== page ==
I see "Frank Frazetta"
And I know what I want. me heart Frank Frazetta. Actually, I've never read his stories before - I didn't even know he's a writer. But, I really heart his artwork.
Myself included, I have bought several books about his life and know all about his bound relationship to Sword and Sorcery imagery. He utterly defined the paradigms of such illustration and artwork, with hundreds of others following in his wake. Frazetta has to be in the top three of my favourite artists to date.
Or, am I getting this wrong? Frazetta just drew the artwork, but the stories are written by James Silke?
From what I gather they collaborated on the books, so you can be confident that the 'Death Dealer' (called Gath of Baal) within these pages are what Frazetta envisioned.
Silke has a really heady style and paints with words what Frazetta does with oils. I kid you not, the link is that close. Everything which is conjured up in your mind can easily be seen as paintings with all the style and brutal feudalism like Frazetta's work.
The muscles budge, you can hear every swing, every cleaving of flesh from bone, you can see the chestnut skin of the women and the sunlight; the characters are layered and complex, all with conflicts, but all understandable.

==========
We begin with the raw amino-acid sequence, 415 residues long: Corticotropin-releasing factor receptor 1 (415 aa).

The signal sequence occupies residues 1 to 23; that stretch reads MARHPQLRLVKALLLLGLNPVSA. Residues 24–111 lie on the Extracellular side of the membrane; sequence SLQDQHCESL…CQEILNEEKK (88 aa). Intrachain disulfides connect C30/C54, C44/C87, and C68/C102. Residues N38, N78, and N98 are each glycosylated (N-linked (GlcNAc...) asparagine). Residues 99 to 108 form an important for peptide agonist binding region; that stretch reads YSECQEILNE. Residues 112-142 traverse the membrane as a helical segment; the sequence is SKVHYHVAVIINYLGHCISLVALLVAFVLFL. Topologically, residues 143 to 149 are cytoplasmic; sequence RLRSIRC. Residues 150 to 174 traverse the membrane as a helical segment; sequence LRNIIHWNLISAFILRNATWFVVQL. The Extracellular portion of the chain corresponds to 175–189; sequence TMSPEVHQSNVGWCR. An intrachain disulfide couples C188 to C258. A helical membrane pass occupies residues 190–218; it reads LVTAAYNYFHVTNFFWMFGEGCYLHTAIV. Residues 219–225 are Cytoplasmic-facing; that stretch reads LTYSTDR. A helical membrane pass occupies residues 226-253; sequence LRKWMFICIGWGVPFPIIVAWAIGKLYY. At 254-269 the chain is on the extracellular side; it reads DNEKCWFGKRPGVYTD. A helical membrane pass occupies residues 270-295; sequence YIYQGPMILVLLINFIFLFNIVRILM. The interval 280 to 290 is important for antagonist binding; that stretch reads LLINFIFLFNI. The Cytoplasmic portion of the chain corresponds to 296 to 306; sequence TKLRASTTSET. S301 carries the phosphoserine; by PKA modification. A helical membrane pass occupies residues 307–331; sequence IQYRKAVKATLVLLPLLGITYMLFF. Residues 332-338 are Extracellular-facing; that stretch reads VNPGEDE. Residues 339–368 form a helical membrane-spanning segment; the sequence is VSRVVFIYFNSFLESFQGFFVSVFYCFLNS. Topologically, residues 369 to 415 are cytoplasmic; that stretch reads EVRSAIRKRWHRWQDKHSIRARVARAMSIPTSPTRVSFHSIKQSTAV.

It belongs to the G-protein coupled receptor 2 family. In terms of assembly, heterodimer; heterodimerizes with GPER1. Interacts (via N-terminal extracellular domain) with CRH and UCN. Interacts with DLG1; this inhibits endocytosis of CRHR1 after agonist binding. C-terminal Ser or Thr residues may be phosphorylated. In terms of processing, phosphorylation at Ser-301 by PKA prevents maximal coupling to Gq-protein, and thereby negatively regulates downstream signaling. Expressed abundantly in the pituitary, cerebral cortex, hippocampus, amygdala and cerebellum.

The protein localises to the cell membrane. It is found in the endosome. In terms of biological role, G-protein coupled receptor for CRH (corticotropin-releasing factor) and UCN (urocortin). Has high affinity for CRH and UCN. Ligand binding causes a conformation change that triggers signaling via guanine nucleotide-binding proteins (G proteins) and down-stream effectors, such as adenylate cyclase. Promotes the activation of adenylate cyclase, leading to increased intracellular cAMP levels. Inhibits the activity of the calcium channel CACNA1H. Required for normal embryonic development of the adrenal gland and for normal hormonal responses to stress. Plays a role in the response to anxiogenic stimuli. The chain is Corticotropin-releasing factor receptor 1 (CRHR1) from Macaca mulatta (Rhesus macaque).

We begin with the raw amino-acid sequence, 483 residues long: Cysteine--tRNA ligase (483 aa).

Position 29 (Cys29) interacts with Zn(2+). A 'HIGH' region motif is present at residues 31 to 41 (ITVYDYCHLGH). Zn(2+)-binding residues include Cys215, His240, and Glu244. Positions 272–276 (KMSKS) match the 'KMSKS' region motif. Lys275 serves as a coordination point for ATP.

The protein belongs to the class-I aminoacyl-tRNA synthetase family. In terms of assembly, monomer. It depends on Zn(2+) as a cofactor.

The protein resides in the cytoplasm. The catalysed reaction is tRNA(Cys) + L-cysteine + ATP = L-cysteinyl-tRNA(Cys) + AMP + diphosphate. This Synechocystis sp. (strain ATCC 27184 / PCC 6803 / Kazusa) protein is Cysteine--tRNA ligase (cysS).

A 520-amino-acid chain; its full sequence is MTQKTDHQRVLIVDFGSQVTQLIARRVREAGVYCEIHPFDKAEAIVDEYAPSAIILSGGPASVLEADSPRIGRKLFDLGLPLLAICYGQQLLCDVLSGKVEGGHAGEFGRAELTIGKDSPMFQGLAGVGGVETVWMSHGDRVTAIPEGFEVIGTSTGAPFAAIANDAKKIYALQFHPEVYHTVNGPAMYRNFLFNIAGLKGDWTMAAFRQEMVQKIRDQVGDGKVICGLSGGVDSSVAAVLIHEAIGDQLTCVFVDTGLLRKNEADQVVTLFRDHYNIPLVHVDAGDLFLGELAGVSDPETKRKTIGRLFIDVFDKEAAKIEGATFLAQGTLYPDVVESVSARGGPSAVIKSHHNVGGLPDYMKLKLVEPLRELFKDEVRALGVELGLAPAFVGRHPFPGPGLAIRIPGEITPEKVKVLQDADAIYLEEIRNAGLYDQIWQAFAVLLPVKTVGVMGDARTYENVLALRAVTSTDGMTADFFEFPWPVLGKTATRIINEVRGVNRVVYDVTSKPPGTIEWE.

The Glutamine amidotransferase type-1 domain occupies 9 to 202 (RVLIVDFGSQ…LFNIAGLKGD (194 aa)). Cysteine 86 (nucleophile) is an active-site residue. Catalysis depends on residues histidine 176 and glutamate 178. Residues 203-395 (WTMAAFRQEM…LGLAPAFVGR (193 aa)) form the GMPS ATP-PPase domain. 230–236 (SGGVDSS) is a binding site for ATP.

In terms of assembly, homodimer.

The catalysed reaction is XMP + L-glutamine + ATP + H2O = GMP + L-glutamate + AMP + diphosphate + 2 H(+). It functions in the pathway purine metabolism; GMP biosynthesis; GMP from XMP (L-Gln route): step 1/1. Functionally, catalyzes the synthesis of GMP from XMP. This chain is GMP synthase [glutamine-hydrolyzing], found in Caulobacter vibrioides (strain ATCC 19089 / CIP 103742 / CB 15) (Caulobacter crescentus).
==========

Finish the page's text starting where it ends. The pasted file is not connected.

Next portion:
The dark setting of Death Dealer is intriguing. Doesn't seem to be very popular though. I can't find a lot of information on it. What are your thoughts on it?
Without a shadow of a doubt, it is the best -brutal- fantasy novel I've ever read, and I'm not kidding when I say I read extensively
. It pops, and snaps, its the only book I've experienced phantom smells because the story immersed me so much.
I'm not saying its for everyone, and I think its something about my personal experience with reading it which spoke to me so deeply. I'm saving the last three, a little scared that the rest of the series might let me down, but I love the first book profoundly.
Don't read the 'Death Dealer' comics, its far from the spirit which Frazetta imagined the character. Its boring and contrived; even looking at the first three pages I realised that the writer/artist knew -nothing- of Frazetta as a person, and twisted his work.
I hope that helps that encourages you to at least pick up the first book!